What Entrepreneurs Should Know About PPP Loans

Updated: Aug 2

by Xinxin Ru, on June 30, 2022


Introduction of PPP Loans


On March 27, 2020, former President Trump signed the $2.2 trillion Coronavirus Aid, Relief, and Economic Security (CARES) Act, which has as one of its core provisions the Paycheck Protection Program (PPP). Under the PPP, Congress authorized the U.S. Treasury to use the Small Business Administration (SBA) 7(a) loan program to issue $349 billions of forgivable loans to small businesses to assist them during the COVID-19 pandemic. In April 2020, the CARES Act was further amended to expand the amount of funds available for PPP loans by an additional $320 billion. To date, since April 2020, the PPP has resulted in more than $500 billion of loans made to more than 4.6 million businesses. As of August 8, 2020, the PPP loan closing date, the SBA had an additional $134 billions of unadvanced PPP funds out of a total of $669 billion authorized under the PPP. PPP loans are limited to $10 million per qualified borrower and are forgivable to the extent that loan proceeds are used to fund eligible expenses consisting of qualifying payroll, mortgage interest, rent, and utilities. On June 5, 2020, former President Trump signed the Paycheck Protection Program Flexibility Act (the Flexibility Act) to amend some provisions of the PPP.


How Should PPP Loans be Accounted for Under GAAP?


In general, a company may account for its PPP loan using the following accounting standards:

  1. Account for the PPP loan as traditional debt in accordance with ASC 470, Debt.

  2. Account for the PPP loan as a government grant following the guidance found in ASC 958, Not-for-Profit Entities or IAS 20, Accounting for Government Grants and Disclosures, or

  3. Account for the PPP loan under the gain contingency rules, found in ASC 450-30, Gain Contingencies.


Forgiveness of PPP Loan


To qualify for PPP loan forgiveness, an entity must satisfy certain requirements:

  1. The entity must verify the number of employees including full-time equivalents (FTEs).

  2. The entity must document (or certify) that during the covered period (8 or 24 weeks), it uses PPP loan proceeds on eligible expenses consisting of:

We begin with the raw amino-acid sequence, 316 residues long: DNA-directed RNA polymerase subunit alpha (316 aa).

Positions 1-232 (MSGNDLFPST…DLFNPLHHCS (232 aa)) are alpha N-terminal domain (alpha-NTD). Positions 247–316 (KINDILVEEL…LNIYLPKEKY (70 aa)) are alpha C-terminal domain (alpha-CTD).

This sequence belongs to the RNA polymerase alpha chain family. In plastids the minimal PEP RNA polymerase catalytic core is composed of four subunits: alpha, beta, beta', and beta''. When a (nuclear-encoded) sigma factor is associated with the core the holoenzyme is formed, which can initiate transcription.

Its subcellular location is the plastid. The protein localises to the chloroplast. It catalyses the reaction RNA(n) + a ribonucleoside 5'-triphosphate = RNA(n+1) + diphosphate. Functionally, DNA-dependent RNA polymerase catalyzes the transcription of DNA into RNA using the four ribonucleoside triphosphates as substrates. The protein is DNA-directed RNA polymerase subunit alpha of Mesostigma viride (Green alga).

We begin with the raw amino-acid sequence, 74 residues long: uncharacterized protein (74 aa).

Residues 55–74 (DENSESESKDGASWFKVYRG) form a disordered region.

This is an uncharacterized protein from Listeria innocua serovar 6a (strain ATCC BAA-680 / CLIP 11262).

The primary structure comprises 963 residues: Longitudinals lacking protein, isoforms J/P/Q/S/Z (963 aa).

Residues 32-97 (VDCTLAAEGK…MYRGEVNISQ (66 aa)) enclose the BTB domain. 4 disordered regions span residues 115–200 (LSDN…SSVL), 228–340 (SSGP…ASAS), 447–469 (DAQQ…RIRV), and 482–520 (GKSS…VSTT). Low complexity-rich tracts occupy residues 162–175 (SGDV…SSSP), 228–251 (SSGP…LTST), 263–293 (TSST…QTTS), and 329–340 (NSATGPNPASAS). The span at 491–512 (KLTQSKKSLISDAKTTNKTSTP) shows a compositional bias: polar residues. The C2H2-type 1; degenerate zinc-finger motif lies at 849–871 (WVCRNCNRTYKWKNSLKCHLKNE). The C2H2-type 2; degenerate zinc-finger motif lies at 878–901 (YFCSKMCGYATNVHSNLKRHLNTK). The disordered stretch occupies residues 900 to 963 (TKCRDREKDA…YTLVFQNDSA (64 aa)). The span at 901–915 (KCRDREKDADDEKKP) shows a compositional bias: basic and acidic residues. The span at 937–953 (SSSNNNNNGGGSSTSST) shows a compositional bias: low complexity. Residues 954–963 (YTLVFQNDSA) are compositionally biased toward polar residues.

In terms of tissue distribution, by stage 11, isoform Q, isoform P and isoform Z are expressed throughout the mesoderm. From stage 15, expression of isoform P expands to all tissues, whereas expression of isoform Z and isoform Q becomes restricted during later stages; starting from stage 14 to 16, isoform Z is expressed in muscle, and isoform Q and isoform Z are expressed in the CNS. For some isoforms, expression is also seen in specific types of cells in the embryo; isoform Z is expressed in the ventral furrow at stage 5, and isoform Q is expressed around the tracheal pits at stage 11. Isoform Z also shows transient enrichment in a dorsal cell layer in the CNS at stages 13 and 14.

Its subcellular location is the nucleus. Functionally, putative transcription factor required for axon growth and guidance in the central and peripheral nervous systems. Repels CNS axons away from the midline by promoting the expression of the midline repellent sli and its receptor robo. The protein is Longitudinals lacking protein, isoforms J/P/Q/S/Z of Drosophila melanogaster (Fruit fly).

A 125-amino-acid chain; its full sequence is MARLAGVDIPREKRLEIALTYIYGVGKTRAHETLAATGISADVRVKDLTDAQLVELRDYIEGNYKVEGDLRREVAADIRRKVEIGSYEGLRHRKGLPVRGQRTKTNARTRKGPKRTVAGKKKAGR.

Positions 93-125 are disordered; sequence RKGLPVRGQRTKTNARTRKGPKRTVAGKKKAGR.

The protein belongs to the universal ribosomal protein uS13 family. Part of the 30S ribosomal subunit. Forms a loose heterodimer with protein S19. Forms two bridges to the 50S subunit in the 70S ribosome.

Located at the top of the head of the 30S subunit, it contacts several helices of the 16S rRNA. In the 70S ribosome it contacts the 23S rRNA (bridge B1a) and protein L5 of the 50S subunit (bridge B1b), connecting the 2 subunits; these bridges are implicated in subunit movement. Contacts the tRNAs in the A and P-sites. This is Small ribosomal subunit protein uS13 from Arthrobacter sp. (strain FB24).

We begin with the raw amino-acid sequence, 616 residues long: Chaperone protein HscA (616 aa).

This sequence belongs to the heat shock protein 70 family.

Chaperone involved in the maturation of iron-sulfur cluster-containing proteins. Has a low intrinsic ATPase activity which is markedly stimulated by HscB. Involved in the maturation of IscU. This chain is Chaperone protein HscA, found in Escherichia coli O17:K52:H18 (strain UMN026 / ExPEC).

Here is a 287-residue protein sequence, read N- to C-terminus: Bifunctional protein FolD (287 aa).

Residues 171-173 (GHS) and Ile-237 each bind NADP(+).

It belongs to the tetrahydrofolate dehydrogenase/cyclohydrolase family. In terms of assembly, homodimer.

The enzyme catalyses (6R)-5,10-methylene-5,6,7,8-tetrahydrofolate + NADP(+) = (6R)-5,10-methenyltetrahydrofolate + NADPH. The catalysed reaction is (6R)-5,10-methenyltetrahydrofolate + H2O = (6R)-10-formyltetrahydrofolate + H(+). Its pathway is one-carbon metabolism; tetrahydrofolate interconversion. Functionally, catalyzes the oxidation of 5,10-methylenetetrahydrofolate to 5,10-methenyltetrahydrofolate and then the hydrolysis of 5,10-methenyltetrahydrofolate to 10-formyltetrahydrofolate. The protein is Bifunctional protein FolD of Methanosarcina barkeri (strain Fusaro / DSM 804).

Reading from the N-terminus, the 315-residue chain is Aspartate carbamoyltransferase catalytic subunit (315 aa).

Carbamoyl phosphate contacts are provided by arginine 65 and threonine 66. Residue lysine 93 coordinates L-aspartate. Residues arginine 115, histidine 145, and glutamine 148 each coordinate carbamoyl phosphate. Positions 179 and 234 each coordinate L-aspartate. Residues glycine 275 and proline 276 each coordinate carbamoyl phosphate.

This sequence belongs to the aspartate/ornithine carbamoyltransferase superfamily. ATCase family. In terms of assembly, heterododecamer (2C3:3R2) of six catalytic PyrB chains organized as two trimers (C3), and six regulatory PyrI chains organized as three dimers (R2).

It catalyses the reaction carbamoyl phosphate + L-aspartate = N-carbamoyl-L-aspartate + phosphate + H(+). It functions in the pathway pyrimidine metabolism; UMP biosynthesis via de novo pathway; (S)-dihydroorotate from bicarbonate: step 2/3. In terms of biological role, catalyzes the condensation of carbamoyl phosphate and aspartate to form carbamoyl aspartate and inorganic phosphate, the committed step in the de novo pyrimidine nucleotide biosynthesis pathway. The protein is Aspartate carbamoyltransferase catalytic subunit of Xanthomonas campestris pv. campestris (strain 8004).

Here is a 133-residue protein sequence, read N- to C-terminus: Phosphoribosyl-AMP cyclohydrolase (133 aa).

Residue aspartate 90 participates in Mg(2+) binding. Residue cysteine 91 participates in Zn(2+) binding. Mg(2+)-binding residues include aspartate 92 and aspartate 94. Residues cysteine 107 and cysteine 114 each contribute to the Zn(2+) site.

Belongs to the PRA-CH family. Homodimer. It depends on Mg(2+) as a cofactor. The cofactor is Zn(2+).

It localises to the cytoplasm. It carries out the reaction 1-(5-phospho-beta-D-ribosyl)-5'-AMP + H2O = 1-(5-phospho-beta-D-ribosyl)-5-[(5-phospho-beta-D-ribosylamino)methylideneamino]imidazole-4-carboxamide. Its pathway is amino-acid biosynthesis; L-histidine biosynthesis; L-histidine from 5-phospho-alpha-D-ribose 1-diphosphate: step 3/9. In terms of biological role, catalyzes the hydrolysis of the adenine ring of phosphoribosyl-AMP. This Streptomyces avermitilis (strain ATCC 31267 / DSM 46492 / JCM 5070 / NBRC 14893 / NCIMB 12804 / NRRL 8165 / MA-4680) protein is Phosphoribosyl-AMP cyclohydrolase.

• At least 60% of the loan proceeds are used for payroll and payroll-related costs, and

  • The remaining 40% is used on other qualifying expenses consisting of interest, rent, and utilities.

An entity is required to use at least 60% of PPP loan proceeds on payroll costs. If an entity elects to use the 24-week covered period (in lieu of the 8-week period), it is possible that an entity may be able to qualify for full forgiveness of the PPP loan based on using 100% of loan proceeds to fund payroll costs without having to justify using funds on other eligible expenses (such as interest, rent, and utilities). The PPP loan rules do not require that any portion of loan proceeds be used on non-payroll expenses (interest, rent, and utilities) as long as at least 60% is used to pay payroll costs. Therefore, using the entire amount of loan proceeds on payroll costs with none used to pay non-payroll costs is acceptable.

A representative of the entity must certify that the documentation is true and accurate, and that the forgiveness amount was used in accordance with the PPP guidelines for use.


3. A representative of the entity must certify that the documentation is true and accurate, and that the forgiveness amount was used in accordance with the PPP guidelines for use.

4. An entity must retain all records related to the forgiveness for six years from the loan forgiveness date (or the repayment date) and must permit the SBA to access such files upon request.


Tax Effects of PPP Loans


Section 1106(j) of the CARES Act specifically provides that any PPP loan forgiveness is excluded from taxable income and therefore is nontaxable. On its face, this non-taxability provision is a tremendous windfall for companies who not only receive an unsecured PPP loan but more importantly receive forgiveness of the loan with no tax consequences.


On December 27, 2020, former President Trump signed the $2.3 trillion Consolidated Appropriations Act, 2021. A key provision of the new Act is to clarify that eligible expenses paid with PPP loan proceeds and used to obtain forgiveness of PPP loans are deductible for federal tax purposes. Division N, Section 276 of the Consolidated Appropriations Act, 2021 states: … no deduction shall be denied, no tax attribute shall be reduced, and no basis increase shall be denied, by reason of the exclusion from gross income [by Section 1106 of the CARES Act].” This provision applies to PPP loans under the CARES Act and new PPP loans under the Consolidated Appropriations Act, 2021. This new provision supersedes previous IRS guidance in Revenue Ruling 2020-27 and other documents stating that such expenses were nondeductible in 2020 when paid or incurred.


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Yen-Yi Anderson, Managing Partner of Anderson & Associates, founded the law firm in January 2014. Yen-Yi Anderson focuses her practice on excellence in business immigration, commercial law, and civil litigation.


Xinxin Ru is a CPA specializing in tax planning and preparation as well as financial reporting and analysis and a contributing author for the Anderson & Associates blog.

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